The Indian girl’s story continues (Part 10)…

Photo by Akhil Chandran on Unsplash

I wrote this story about the Indian girl who’s going to get married against her wishes. And it was really well-received. So I am continuing on the story. Part 2 is here. Part 3 is here. Part 4 is here. Part 5 is here. Part 6 is here. Part 7 is here. Part 8 is here. Part 9 is here.

The walk wasn’t that long, and before I knew it, we were at the party. It was in one of those new developments, where the buildings were tall, and the rooms were nice and cozy. It was meant to be posh, but it ended up being just the same as everything else around. They lived on the 33rd floor though and the view was awe-inspiring. I had never seen Chandipur in such a light before. It might be a small town, but I could see the city’s hustle and bustle below. It was quite gratifying.

I mingled a bit, trying to look and feel like this was normal. No one, not even my friends, ever invited me to their homes. They knew the question would always come down to caste, and their parents would know they knowingly bought an untouchable home. I didn’t want them to feel gratified or obligated to bring me, so I avoided all conversations related to parties, or get togethers at homes. I was allowed to go to restaurants, because most restaurant owners seemed to only care about paying customers. If you can pay to be there, then it doesn’t matter what caste you are.

I grabbed a drink off the table, and Malin took it from my hands and put it down.

“That’s alcoholic. And you know how you get on alcohol. Not pretty.” He said, smiling at me.

“Haha, that’s very funny.” But I agreed with him.

The little girl looked like she was waking up, and as soon as she saw all the kids around, jumping, and playing, she wanted to be a part of it. She squealed as she hit the ground with happiness, as a girl with a Barbie doll ran past her. She ran after her, and the girls started sharing the numerous Barbie dolls in between them.

“It doesn’t take a lot for a kid to be satisfied. Does it? It’s only us adults who need so much.”

Malin grabbed my hand, and said, “The lady who drives the white Maruti is over there.” He pointed at a lady with more gold jewellery on her body than any sane person on this planet should own or wear. She had gold dripping from her ears, arms, neck, and even ankles. The key ring that was attached to her sari’s band was presumably also made of gold. She was rich. Then, why was she living in this apartment?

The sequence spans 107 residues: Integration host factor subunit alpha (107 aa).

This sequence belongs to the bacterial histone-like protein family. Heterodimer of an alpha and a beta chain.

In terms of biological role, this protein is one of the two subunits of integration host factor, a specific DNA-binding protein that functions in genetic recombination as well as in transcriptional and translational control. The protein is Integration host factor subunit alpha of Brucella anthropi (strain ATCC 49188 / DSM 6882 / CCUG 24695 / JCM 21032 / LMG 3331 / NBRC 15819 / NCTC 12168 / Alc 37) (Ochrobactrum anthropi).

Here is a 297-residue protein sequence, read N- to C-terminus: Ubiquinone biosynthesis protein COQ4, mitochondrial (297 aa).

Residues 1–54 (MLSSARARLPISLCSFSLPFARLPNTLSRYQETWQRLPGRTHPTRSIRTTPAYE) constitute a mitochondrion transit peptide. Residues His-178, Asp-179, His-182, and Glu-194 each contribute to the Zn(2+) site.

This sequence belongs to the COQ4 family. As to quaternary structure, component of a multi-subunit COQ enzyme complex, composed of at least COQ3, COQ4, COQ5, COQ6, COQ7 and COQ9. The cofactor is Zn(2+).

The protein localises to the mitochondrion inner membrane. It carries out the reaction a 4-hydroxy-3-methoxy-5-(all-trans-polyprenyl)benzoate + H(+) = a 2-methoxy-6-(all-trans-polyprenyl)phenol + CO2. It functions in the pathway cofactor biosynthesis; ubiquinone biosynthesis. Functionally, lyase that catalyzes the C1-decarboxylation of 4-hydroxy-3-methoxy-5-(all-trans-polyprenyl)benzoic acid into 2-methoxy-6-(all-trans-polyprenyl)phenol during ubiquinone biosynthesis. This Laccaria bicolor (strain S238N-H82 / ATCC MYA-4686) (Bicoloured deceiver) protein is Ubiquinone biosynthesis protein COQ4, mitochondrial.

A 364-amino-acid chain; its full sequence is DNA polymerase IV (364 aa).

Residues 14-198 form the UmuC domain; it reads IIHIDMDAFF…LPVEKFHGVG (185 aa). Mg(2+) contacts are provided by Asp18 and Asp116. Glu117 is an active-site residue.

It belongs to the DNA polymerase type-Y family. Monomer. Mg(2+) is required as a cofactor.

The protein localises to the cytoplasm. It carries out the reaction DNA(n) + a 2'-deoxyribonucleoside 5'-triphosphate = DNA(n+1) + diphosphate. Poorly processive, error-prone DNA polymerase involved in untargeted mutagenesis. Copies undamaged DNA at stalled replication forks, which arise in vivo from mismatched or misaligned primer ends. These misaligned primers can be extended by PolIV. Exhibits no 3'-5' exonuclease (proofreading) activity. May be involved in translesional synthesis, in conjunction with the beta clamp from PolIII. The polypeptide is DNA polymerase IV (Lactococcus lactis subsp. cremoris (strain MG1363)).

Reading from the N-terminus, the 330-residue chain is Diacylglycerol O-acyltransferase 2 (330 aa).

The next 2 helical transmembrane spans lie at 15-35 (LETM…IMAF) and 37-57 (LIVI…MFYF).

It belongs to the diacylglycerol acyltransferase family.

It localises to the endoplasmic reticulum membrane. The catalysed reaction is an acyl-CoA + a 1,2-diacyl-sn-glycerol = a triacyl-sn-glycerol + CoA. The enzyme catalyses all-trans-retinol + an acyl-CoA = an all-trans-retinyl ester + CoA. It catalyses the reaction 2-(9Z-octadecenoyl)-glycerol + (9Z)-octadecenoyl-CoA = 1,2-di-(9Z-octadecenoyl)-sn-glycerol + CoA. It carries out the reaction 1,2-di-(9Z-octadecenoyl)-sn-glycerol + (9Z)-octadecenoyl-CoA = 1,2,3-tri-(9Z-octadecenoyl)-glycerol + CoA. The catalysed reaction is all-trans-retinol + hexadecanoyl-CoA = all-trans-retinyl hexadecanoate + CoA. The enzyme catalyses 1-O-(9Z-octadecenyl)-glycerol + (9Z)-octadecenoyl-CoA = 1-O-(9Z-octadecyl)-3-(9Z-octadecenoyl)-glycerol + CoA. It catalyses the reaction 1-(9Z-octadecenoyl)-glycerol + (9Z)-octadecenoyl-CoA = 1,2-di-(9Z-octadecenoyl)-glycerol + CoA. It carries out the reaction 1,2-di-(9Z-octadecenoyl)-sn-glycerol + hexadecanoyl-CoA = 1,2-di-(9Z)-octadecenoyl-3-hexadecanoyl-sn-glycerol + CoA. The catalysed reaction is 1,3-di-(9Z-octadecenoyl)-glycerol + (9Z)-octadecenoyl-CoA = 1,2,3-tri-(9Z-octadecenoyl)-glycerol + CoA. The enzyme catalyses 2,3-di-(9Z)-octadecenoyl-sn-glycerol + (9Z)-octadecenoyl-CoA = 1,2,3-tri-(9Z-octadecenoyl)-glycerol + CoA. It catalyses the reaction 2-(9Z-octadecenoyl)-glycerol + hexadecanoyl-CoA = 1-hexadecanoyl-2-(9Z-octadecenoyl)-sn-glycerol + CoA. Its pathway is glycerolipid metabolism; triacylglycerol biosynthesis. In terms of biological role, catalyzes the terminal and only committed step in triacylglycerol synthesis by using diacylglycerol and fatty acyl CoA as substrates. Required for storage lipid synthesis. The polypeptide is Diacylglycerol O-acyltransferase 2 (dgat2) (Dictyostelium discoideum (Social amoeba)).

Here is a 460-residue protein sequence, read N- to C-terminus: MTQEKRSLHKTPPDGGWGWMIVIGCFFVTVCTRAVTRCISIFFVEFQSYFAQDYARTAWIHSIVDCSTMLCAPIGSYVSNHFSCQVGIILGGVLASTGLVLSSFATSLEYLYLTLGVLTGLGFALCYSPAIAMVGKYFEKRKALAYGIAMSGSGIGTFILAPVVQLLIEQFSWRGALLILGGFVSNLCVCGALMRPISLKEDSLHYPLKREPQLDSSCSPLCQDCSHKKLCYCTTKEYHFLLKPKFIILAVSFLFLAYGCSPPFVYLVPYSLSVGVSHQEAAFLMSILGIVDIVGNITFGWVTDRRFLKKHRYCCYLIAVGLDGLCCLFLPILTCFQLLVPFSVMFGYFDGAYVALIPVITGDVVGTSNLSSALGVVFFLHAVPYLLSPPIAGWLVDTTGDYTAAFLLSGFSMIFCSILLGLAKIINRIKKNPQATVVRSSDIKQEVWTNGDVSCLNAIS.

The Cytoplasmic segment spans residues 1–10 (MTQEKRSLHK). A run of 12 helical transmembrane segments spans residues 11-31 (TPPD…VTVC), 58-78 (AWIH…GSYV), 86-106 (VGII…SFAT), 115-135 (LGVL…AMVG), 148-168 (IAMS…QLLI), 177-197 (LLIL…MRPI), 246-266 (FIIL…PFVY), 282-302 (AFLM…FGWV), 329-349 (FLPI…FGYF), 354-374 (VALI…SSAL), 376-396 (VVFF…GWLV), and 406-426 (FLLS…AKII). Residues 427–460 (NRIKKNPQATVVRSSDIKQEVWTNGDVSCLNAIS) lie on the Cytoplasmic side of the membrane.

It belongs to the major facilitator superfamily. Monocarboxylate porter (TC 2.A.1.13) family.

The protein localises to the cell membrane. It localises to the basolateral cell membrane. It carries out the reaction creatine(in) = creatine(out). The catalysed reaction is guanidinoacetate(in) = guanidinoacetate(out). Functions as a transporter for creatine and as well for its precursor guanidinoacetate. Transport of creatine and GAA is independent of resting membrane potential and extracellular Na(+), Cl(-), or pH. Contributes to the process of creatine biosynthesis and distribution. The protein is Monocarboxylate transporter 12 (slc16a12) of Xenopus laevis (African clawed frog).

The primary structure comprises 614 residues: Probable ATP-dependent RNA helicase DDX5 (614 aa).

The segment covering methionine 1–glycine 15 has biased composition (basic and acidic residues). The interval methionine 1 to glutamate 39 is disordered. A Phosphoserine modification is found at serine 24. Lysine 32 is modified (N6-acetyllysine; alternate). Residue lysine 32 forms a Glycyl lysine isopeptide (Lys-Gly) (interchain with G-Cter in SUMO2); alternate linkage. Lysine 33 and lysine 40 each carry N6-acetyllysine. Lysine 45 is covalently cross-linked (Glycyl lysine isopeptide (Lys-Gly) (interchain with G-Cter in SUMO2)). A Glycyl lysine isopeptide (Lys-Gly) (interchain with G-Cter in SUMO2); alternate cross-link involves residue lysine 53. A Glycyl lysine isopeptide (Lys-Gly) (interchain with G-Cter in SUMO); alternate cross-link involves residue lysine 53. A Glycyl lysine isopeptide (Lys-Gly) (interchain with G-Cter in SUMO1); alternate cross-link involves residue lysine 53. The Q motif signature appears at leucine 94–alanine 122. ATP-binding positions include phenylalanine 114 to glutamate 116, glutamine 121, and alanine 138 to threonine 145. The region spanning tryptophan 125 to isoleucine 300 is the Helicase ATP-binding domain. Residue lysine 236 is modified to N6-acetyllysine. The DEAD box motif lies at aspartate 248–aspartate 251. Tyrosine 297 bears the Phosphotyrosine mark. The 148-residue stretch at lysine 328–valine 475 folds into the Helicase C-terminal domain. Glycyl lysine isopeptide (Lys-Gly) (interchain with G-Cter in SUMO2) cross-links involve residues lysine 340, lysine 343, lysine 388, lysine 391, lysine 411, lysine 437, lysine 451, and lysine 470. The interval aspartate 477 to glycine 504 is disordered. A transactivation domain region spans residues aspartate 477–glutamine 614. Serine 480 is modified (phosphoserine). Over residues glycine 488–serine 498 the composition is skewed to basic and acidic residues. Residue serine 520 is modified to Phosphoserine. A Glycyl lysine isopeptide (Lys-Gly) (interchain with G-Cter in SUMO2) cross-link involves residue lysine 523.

I don’t know. Perhaps she married a poor man. Or she married below her caste. Or, it’s all fake gold. All that glitters isn’t gold, I reminded myself. It could be all for show.

“Did you want to go talk to her right now?” Malin asked me.

“Now that we are here, I actually don’t know what to say to her. You killed a boy with your car, when you were rushing over here for your fat son’s birthday.”

“Umm, maybe omit the fat son part, but yeah, that’s about the gist of it.”

“I… Maybe we should just go to the police directly. I mean, they would know better what to do. Right? I mean, we are just bystanders here. That too with someone else’s child. I don’t know.”

I didn’t want to get into trouble now. Especially with Malin here. I had gotten him into trouble before, and I knew that was one of the main reasons his parents disliked me. They thought I was a bad influence on him. Which I suppose is kind of true. But it’s only because I always need a respectable looking man like Malin who makes friends easily around me when I am going about doing all of this crazy stuff. It adds some cache to my presence, which by itself is absolute crap.

The lady was still standing there, boasting about her son. He was an A student and an athlete. Although by the looks of him, he couldn’t possibly play any sports. He was munching on some chocolate cake right now, fending off other kids who wanted some, and punching some others who were brave enough to fight him for it.

“Don’t eat all of that cake by yourself, little man.” Malin said to him, and gave a little piece to the little girl who had been eyeing the cake for a few minutes, but was afraid to fight a boy who was 3 times her size if not more. The little girl looked gratefully at Malin, and I knew she was going to worship him for the rest of her life. Join the club, I thought to myself. Join the damn Malin fan club.

Malin then became the hero of the hour as he gave out little pieces of chocolate cake to all of the children who had been waiting for the birthday boy to share some.

That wasn’t boding well for the birthday boy who saw that his birthday cake was fast dwindling. He decided to throw a tantrum.

That’s when the mother noticed that something was amiss.

“But, ma, it’s my birthday and my cake. Why are they all eating it? It’s not fair.”

She looked a bit embarrassed. Good. It’s your fault that your child is a fat pig who doesn’t know how to share, and who’s spoilt as fuck. I said, rudely in my thoughts. Never would I voice these words or the swear word out loud, but I was comfortable enough saying it several times a day to myself.

“Harry, beta. Don’t be like that. It’s your birthday cake, for sure, but these children are here to celebrate your birthday with you. Shouldn’t you share some of your cake with them? Be a nice boy, now.”

The nice boy punched his mother in the gut, and then ran off with the birthday cake plate, into his bedroom, and locked the door.

The mother was rolling around on the ground, with a few other mothers helping her, when Malin came over with the little girl in tow.

“Let’s go. This party is over I think. And we know where the lady lives. So we can give that information to the police station.”


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